Indonesia Tackles Climate Change Through the Issuance of Green Sukuk (Islamic Bond)
Jakarta, 3 April 2018 — The Government of Indonesia issued in February the world’s first sovereign green sukuk (Islamic bond). Today’s event, co-hosted by Ministry of Finance and UNDP, signals the start of work to implement the green sukuk initiative. The workshop will raise awareness on the role of the green sukuk as a form of innovate financing to combat climate change. It will enhance collaboration between the Ministries and stakeholders and develop the framework for impact monitoring and reporting. Drawing on international expertise from the private sector and other countries that have implemented green bonds, such as Poland and Fiji, the workshop will develop a plan of action for successful implementation.
Indonesia’s commitment in combating climate change and to achieve its global emission reduction goals by 2030 requires at least USD 50 billion. With this issuance of the USD 1.25 billion green sukuk, Indonesia has become the first country to issue a sovereign bond exclusively aimed to fund climate change in a manner where financing is compliant with Islamic law. The proceeds will be allocated to climate or environment-related projects that contribute to the mitigation of or adaptation to climate change as well as the preservation of biodiversity. This green sukuk is a critical tool for the Government in its commitment to cut greenhouse gas emissions by at least 29 percent by 2030 and for renewable energy to make up one-quarter of its energy mix by 2025, up from around 12 percent today.
The sovereign sukuk plays a vital role in the fiscal budget. Of USD 301 billion total government debt, about 15 percent is sovereign sukuk although in recent years, the contribution of sukuk has increased to 28 to 30 percent. Dr. Luky Alfirman, The Director General of Budget Financing and Risk Management, Ministry of Finance, said “Aside from being a source of financing the state budget, the sovereign sukuk issuance shows the government’s commitment to support the shariah financing development in the country. To add, the sovereign sukuk (Surat Berharga Syariah Negara) issuance is also an effective means for the development and deepening of domestic financial markets.”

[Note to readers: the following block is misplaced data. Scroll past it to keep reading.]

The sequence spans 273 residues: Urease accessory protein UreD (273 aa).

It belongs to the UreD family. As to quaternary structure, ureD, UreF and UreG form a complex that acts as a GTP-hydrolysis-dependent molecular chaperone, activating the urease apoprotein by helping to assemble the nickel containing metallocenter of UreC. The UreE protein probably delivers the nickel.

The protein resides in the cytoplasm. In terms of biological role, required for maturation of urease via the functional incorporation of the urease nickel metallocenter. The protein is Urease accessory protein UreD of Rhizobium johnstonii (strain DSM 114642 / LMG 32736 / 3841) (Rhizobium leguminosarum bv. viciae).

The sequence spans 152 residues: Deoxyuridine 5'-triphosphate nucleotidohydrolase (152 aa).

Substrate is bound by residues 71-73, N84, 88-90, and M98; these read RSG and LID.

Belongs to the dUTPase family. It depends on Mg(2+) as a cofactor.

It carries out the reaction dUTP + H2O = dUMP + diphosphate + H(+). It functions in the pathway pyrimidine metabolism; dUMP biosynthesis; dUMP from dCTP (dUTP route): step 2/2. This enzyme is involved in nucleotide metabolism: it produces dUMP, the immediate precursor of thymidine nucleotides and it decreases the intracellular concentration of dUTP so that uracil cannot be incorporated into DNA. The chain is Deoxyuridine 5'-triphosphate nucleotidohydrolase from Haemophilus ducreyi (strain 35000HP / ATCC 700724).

Climate change, seen in more severe flooding and droughts, risks undoing Indonesia’s development gains. “The Government of Indonesia is leading the way in showing how to unlock Islamic funds and financing for addressing climate change and ensuring sustainable development. UNDP is honoured to support the Ministry of Finance in their work to fill the financing gap to combat climate change. This partnership between the Government of Indonesia, the private sector and UNDP shows that large- scale infrastructure investment can also be sustainable and inclusive, benefiting all Indonesian people”, said Francine Pickup, Deputy Country Director UNDP Indonesia.
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